Study says more than half of police killings in USA are unreported, and Black Americans are most likely to die in them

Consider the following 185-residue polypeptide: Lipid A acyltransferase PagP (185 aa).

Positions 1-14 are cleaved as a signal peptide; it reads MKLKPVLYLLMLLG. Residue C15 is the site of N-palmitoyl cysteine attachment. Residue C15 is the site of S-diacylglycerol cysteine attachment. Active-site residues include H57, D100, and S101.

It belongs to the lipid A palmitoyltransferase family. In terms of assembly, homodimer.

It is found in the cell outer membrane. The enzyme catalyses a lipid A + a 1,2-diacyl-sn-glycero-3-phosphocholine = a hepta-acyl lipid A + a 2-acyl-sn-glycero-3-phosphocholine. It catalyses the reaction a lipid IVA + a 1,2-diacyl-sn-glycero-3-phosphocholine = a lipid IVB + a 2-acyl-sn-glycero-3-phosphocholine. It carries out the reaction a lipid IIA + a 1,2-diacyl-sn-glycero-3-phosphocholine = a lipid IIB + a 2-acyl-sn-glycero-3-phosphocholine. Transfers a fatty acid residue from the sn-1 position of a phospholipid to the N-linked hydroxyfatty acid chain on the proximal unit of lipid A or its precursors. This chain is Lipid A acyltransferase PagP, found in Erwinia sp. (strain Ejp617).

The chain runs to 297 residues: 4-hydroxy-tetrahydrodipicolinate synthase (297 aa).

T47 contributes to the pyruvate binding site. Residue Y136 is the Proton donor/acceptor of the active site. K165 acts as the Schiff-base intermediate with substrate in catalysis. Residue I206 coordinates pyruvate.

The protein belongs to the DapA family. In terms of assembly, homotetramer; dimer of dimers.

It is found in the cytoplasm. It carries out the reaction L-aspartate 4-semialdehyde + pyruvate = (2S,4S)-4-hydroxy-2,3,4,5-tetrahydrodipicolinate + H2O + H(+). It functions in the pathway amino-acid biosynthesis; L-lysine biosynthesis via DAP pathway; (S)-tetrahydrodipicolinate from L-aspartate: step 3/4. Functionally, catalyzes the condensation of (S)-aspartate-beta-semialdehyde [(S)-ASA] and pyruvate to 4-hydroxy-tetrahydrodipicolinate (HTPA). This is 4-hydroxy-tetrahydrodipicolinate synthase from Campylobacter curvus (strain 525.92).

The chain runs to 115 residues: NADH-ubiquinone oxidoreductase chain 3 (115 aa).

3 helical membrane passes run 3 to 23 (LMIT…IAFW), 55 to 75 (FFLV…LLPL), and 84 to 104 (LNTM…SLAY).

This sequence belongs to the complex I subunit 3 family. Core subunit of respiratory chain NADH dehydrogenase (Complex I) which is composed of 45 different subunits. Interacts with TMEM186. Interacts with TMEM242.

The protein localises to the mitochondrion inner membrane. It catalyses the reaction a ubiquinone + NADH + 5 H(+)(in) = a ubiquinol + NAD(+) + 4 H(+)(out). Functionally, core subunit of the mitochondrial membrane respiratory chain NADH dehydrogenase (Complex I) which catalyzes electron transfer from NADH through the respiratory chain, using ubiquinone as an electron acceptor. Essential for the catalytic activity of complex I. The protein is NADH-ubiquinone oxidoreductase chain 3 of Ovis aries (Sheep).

<p><p>A new study by the University of Washington shows deaths related to police violence are vastly underreported.</p></p><p><p>The 17-page report <span class=”print_trim”><a href=”https://www.thelancet.com/journals/lancet/article/PIIS0140-6736(21)01609-3/fulltext” target=”_blank”>17-page report</a></span> published last month by UW’s Institute of Health Metrics and Evaluation details data collection surrounding police violence in categories such as race, age and gender. The research suggests that the U.S. National Vital Statistics System, the government system meant to collect all death certificates in the U.S., “failed to accurately classify and report more than 17,000 deaths as being caused by police violence.”</p></p><p><p>According to the researchers, the inaccuracies and miscalculations in the reporting furthers the systemic issue of police violence.</p></p><p><p>“Inaccurately reporting or misclassifying these deaths further obscures the larger issue of systemic racism that is embedded in many U.S. institutions, including law enforcement,” the paper’s authors and researchers said in a statement.</p></p><p><p>UW researchers collected data from Fatal Encounters, Mapping Police Violence and The Counted – nonprofit entities that collect data related to police violence on city and state levels. They are not affiliated with government or police.</p></p><p><p>Fablina Sharara, one of the authors of the study, referred to open-source systems as “the necessary alternative” to government and law enforcement counts.</p></p><p><p>“The open-source databases are the most accurate on police violence,” Sharara said. “I see a huge need for them as we improve our accuracy in reporting police violence.</p></p><p><p>“One thing that we hoped for (people to recognize) in our paper is that over 65% of police violence were not reported as part of the vital statistics system. One of the things we want people to take away is that (police violence) is a systemic problem, and it’s a system that needs to be addressed for transparency and accountability in police violence.”</p></p><p><p>In Spokane, public safety measures are being put in place to deal with use-of-force issues.</p></p><p><p>Bart Logue, the police ombudsman, said the data collection efforts start with “leveling the playing field” to make sure data is received correctly. He noted the Spokane Police Department does report some information to the Washington State Department of Health, which goes to the Centers for Disease Control and Prevention.</p></p><p><p>In a memo written to Logue, Spokane police Chief Craig Meidl details some of Spokane Police Department’s response. In 2020, the department participated in Department of Justice Cops Collaborative Reform, which “extensively overhauled the method and manner of reporting use of force,” along with “annual mandatory use of force training.”</p></p><p><p>Logue agreed about the open-data approach that the UW research authors took in the report.</p></p><p><p>“It would be very difficult to pull that data out correctly, so these sites using public news articles and different reports and open source data, I agree that they do allow a greater glimpse into it. I think since I’ve been involved in oversight, it’s hard to define what the problem is when nobody has the same data.”</p></p><p><p>The UW report also revealed racial disparities within police violence.</p></p><p><p>Police violence against Black Americans has caught global attention in recent years after Trayvon Martin’s 2012 death sparked the Black Lives Matter movement, which caught steam again last summer once George Floyd and Breonna Taylor were killed during violent police interactions.</p></p><p><p>Black Americans faced the most police violence during the 40-year study, making them more than 3.5 times more likely to die at the hands of police.</p></p><p><p>In the racial breakdown, National Vital Statistics System missed 56% of deaths of non-Hispanic white people, 33% of non-Hispanic people of other races and 50% of Hispanic people of any race, according to the study.</p></p><p><p>Research based on immigration or specific groups within the African diaspora outside of Black Americans was not reported, but categories such as gender and age were added to capture a clearer picture of who is dying.</p></p><p><p>“We wanted to look at several dimensions to give people that information, so I think those disparities in sex are very large between men and women, and I think it was important to show, especially which age groups are impacted by police violence,” Sharara said. “It’s a direct action to make changes against police violence.”</p></p><p><p>Sharara added that age and sex are important data to consider when looking at different causes of death.</p></p><p><p>Kurtis Robinson, vice president of the NAACP, noted the data “confirms” the common belief of discrimination against people of color, specifically Black people.</p></p><p><p>“Open sources … help complete the picture and ratify the perspectives and the advocates who have been negatively impacted by the heinous atrocities that have been committed over the years,” Robinson said. “The police force was not set up to favor people of color and neither was the justice system. Instead of arguing and debating that, we have to launch (reform) from a place to own that. All of the evidence points to that.”</p></p><p><p>Robinson adds new avenues to hold people accountable should be taken. The data shows the issue of police violence is systemic, so individually punishing officers in the name of accountability does not change the culture. Robinson believes restorative accountability is the best way to eradicate the issues of police brutality and underreporting.</p></p><p><p>“The restorative perspective looks at the issue behind the event as well as the appropriate consequences for the behavior,” Robinson said. “We have to ask, how do we ask the human to do better than this particular event and what’s our responsibility as a human family to wrap around support with accountability dynamics to achieve that?</p></p><p><p>“Instead of getting kicked off the island because they did this terrible thing. Restorative accountability doesn’t do that, but punitive accountability does.”</p></p><p><p>Along with the importance of open-source data collection, the UW research expresses the need for diverse categories and why police violence is considered a “public health crisis,” the authors said. </p></p><p><p>Violence has been labeled as a public health issue since the 1980s in three categories: self-harm, interpersonal and collective violence.</p></p><p><p>Since police violence is a vast problem in countries, such as Brazil and the U.S., experts must approach police violence as a collective, all-hands-on-deck effort in order to eradicate it, said Mohsen Naghavi, the senior author of the report.</p></p><p><p>Both Naghavi and Sharara acknowledge University of Washington limitations in the report.</p></p><p><p>Since people are only identified by their gender label at the time, there is no clear information about victims who do not identify within the gender binary system at the time of their deaths.</p></p><p><p>The Lancet, the peer-reviewed medical journal in which the study was published, said reports including UW’s reduce “hostile or violent interactions between police and civilians, particularly those who are most vulnerable overall.”</p></p><p><p>“The most important outcome that we would like to see from our people is policy change to prevent police violence,” Sharara said.</p></p><p><p>Logue is interested to see what Washington’s data on use of force will look like once legislation which limits the use of officer’s ability to use weapons or force, <a href=”https://app.leg.wa.gov/billsummary?BillNumber=1054&amp;Year=2021&amp;Initiative=false”>signed into law</a> this year by Gov. Jay Inslee, is factored in. The law states that training on force and bias is mandatory.</p></p><p><p>“We’ll really see how the numbers are trending, then, as we go into 2022 and 2023, longer periods of time are better to assess periods of data,” Logue said. “Regardless, the goal has to be, regardless of where you are in this state, it has to be a safer community for the police and people they interact with.”</p></p>